- to continue testing and evaluating specific interventions, such as for floors and wall insulation, in conjunction with academic and technical bodies;
- to disseminate research findings, case studies and advice via a range of media, through Learn Direct & Build, CIC Start (including an online video) and other partners, including a bid for an Intelligent Energy Europe funded project;
to work with Construction Skills to develop qualifications, for example for insulation installers and with professional bodies such as the Royal Incorporation of Architects in Scotland ( RIAS), the Royal Institute of Chartered Surveyors ( RICS) and graduate training bodies, to ensure appropriate course content for energy efficiency.
Historic Scotland will also provide research results so that we have the best evidence available and
GB-wide schemes can be developed to support improvement of traditional and historic dwellings in Scotland. It will work with energy companies to identify any opportunities for improvements and interventions that are appropriate for traditional buildings and can be used towards their CERT or CESP targets so that these receive funding from energy companies.
Regulation and Standards: Private sector - owner occupiers and private landlords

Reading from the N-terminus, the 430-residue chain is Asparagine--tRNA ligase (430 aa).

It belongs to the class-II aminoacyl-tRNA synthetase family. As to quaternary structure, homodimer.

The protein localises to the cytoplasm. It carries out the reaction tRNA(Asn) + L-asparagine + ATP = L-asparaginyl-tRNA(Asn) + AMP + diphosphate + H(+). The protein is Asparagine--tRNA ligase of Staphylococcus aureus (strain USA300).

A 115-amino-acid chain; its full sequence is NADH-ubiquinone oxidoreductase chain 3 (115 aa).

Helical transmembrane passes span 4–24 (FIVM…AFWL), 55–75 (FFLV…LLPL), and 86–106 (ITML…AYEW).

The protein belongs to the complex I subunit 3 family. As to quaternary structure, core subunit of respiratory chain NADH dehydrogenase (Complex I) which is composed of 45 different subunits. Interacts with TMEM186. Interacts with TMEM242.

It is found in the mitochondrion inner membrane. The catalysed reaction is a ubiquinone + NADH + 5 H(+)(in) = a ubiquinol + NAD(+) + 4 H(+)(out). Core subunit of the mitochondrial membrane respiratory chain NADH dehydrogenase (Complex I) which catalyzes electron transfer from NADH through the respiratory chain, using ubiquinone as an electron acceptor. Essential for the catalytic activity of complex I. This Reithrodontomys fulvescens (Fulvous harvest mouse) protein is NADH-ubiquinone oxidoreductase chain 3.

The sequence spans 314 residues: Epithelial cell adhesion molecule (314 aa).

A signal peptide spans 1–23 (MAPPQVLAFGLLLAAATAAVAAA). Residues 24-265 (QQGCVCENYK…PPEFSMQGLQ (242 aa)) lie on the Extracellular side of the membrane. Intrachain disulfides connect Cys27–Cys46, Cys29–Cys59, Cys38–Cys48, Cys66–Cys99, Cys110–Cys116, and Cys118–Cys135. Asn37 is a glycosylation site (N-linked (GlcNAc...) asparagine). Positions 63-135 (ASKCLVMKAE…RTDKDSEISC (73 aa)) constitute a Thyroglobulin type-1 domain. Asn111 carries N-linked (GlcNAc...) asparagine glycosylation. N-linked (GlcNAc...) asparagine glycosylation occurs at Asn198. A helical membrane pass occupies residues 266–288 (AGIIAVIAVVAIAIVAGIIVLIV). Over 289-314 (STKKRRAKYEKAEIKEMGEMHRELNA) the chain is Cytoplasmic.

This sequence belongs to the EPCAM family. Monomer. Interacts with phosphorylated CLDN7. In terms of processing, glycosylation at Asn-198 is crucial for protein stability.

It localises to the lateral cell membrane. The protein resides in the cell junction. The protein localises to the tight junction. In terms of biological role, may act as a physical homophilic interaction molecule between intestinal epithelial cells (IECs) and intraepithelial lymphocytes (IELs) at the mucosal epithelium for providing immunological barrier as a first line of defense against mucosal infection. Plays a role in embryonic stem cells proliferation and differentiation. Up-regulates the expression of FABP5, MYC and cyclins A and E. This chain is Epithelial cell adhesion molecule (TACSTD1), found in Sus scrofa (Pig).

Please note: Building Standards for all domestic tenures are dealt with in section C5.
Action 2.6 We will further develop our powers to enforce energy efficiency standards in the private sector, including by publishing a Ministerial report on our position on regulation by the end of March 2011.
Many owners and landlords have already taken steps to improve the energy efficiency of their homes. However, despite the advantages of this in terms of warmer homes, reduced emissions and lower fuel bills, many others have not yet done so. The Climate Change (Scotland) Act 2009 introduced wide-ranging enabling powers to introduce requirements to assess the energy performance of houses and to require action to be taken based on these assessments. Our consultation on this action plan was used to start to explore the form that regulation might take and the timescales within which it should be applied.
The consultation received a wide range of different views on options for regulation. Following the consultation, we are continuing to investigate these options and to consider potential mechanisms for regulation. A Ministerial report on our position on regulation will be published by end March 2011.